Charges allege golf carts taken for joy rides

October 12, 2005|by CANDICE BOSELY

MARTINSBURG, W.Va. - Riding the bumper cars in an amusement park probably will cost a couple of bucks and lead to a headache, but taking people's golf carts and ramming them into one another can lead to criminal charges.

That's what police allege happened after three golf carts were taken from River Bend campground in Falling Waters, W.Va., in August and used to play "bumper cars," according to paperwork filed over the weekend in Berkeley County Magistrate Court.

Frank Keith "Frog" Brinkmeyer, 35, of 1654 Williamsport Pike, Falling Waters, was arraigned Monday on two counts of destruction of property and two counts of unlawful taking of a vehicle.


West Virginia State Police Trooper J.D. Burkhart wrote in court records that the carts were taken either Aug. 7 or 8. A security guard found them Aug. 9, damaged and abandoned, records state.

Several people agreed to speak to police, with all saying a man nicknamed "Frog" had been involved, records allege. One woman, identified in court records as Samantha Mills, said she was riding in one of the carts with "Frog."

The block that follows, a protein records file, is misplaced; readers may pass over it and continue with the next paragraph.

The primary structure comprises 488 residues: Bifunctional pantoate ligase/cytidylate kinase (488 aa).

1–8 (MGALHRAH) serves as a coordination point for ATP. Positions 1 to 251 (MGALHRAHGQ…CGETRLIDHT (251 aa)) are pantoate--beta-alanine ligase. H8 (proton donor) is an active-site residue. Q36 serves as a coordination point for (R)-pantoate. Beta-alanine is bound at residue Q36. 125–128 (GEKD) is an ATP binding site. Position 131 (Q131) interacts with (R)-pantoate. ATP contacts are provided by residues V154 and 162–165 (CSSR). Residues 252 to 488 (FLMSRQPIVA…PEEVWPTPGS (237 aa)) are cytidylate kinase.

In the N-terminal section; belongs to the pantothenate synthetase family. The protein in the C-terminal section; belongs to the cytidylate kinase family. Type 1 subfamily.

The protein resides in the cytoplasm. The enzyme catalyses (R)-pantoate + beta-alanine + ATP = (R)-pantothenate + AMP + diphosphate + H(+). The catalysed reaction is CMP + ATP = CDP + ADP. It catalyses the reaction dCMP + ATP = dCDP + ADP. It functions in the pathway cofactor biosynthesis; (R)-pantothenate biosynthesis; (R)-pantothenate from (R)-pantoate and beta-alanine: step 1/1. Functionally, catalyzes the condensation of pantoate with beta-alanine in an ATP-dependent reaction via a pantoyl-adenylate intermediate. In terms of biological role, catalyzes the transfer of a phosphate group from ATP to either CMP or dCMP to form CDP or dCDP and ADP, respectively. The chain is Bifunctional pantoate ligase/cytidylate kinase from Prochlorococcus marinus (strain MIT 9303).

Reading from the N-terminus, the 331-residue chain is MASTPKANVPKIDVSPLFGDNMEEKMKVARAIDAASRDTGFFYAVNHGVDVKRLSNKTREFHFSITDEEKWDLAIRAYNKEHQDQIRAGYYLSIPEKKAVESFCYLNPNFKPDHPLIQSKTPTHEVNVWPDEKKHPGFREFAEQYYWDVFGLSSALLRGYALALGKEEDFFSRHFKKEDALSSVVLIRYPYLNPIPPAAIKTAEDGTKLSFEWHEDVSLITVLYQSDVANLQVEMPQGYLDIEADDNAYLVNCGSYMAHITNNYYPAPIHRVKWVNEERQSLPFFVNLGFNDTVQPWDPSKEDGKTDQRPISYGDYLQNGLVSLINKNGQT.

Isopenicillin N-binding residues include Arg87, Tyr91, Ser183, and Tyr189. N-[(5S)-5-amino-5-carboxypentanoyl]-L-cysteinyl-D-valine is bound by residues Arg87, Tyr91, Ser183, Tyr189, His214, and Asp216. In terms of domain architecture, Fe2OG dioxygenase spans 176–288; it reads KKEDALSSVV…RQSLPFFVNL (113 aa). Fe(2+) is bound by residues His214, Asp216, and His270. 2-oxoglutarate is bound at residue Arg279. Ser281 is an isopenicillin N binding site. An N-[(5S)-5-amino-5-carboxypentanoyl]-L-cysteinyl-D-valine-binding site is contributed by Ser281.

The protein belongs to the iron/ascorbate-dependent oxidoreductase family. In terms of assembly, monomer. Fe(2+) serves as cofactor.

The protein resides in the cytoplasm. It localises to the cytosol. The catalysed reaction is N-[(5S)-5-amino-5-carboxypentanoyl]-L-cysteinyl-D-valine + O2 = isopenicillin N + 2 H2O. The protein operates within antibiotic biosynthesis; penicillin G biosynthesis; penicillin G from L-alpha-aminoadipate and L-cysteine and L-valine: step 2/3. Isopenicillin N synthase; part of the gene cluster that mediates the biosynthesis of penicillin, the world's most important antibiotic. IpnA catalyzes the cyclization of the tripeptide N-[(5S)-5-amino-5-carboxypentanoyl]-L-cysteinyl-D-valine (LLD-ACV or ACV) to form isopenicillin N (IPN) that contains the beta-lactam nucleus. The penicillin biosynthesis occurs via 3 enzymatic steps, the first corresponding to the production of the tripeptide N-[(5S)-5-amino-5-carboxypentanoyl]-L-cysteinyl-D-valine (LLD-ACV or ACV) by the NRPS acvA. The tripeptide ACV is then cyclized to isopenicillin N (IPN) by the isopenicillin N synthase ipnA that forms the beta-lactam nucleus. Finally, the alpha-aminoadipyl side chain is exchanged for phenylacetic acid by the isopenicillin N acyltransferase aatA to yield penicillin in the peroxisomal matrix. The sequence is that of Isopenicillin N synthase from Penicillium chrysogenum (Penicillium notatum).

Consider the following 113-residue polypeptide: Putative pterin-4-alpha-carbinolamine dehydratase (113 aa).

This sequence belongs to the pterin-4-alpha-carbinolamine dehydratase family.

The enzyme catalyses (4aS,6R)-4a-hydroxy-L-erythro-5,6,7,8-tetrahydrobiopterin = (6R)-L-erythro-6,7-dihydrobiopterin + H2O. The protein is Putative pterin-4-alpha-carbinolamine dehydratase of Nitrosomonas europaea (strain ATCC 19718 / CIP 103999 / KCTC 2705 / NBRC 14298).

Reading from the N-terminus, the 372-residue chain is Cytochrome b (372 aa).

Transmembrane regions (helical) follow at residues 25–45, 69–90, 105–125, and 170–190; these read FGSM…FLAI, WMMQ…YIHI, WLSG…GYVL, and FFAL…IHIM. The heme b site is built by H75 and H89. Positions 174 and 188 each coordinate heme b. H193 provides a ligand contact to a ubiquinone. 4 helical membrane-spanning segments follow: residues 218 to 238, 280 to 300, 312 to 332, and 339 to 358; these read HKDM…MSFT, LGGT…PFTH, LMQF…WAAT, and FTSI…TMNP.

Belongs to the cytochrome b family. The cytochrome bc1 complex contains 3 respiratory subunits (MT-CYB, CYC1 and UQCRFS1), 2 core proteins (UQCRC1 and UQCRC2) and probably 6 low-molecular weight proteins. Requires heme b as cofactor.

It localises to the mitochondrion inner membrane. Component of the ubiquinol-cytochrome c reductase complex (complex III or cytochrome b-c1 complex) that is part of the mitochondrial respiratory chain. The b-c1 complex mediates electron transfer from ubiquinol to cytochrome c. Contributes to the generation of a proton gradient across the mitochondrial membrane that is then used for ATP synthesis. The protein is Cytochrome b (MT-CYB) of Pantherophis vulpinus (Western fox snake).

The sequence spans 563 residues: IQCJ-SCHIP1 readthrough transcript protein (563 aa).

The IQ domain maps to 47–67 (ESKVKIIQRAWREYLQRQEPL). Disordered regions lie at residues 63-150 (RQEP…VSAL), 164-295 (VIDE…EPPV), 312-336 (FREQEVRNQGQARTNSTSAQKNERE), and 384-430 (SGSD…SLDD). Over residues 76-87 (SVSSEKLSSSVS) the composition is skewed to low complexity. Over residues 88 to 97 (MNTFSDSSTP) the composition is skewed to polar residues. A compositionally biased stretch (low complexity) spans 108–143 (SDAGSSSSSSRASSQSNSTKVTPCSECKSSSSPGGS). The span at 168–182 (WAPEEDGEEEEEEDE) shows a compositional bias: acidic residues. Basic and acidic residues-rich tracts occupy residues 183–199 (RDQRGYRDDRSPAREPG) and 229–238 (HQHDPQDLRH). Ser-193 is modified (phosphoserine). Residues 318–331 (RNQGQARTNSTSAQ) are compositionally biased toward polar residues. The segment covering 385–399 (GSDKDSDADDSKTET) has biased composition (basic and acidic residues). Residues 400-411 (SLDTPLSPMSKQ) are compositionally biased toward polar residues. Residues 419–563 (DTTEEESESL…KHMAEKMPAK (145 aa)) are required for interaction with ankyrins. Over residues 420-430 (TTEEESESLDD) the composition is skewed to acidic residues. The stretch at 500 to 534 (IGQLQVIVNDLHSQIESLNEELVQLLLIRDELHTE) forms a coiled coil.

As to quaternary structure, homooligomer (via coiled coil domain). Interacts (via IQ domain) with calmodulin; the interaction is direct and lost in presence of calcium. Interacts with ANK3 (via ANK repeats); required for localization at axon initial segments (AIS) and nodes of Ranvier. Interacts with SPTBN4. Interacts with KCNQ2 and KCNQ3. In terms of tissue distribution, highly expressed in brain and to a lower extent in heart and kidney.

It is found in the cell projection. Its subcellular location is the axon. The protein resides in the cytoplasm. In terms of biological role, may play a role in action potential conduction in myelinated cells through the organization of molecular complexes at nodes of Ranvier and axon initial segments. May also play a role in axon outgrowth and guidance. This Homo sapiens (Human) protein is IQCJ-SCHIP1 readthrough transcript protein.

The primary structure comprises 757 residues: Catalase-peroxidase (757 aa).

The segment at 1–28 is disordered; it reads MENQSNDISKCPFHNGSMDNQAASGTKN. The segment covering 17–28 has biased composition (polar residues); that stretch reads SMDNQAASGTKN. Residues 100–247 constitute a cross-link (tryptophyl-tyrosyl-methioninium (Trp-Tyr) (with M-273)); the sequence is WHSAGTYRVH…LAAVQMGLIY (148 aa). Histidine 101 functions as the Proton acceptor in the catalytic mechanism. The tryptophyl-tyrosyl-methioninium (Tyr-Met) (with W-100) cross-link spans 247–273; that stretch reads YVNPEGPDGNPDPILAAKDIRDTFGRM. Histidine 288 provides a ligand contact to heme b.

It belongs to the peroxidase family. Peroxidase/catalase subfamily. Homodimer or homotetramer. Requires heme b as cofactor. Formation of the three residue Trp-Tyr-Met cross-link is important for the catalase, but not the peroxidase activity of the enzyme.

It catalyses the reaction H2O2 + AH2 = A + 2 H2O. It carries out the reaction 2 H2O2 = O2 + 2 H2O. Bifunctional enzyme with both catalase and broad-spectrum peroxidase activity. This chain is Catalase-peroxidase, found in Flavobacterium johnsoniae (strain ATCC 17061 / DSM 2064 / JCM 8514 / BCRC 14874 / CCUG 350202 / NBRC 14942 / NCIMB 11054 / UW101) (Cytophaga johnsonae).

"She advised they were racing through the woods when Frog wrecked the golf cart. She advised the roof snapped and Frog took it the rest of the way off. She advised she was on the golf cart when Frog wrecked and that was how she got cuts on her right foot," Burkhart wrote in court records.

Another woman, Samantha Becicka, told police she was riding in a separate car with another man, records state.

"(Becicka) advised they were riding around driving like they were on bumper cars hitting each other," Burkhart wrote in court records.

A master-type of key that another man had that can be used to start several kinds of golf carts was used to take at least one of the carts, police said.

Three golf carts were involved, with the damage done to them totaling thousands of dollars, police said.

Brinkmeyer was released Tuesday on $10,000 bail.

Conviction on a charge of destruction of property carries a sentence of up to one year in jail, while conviction on a charge of unlawful taking of a vehicle carries a sentence of up to six months in jail. Both charges also carry fines of up to $500.

The Herald-Mail Articles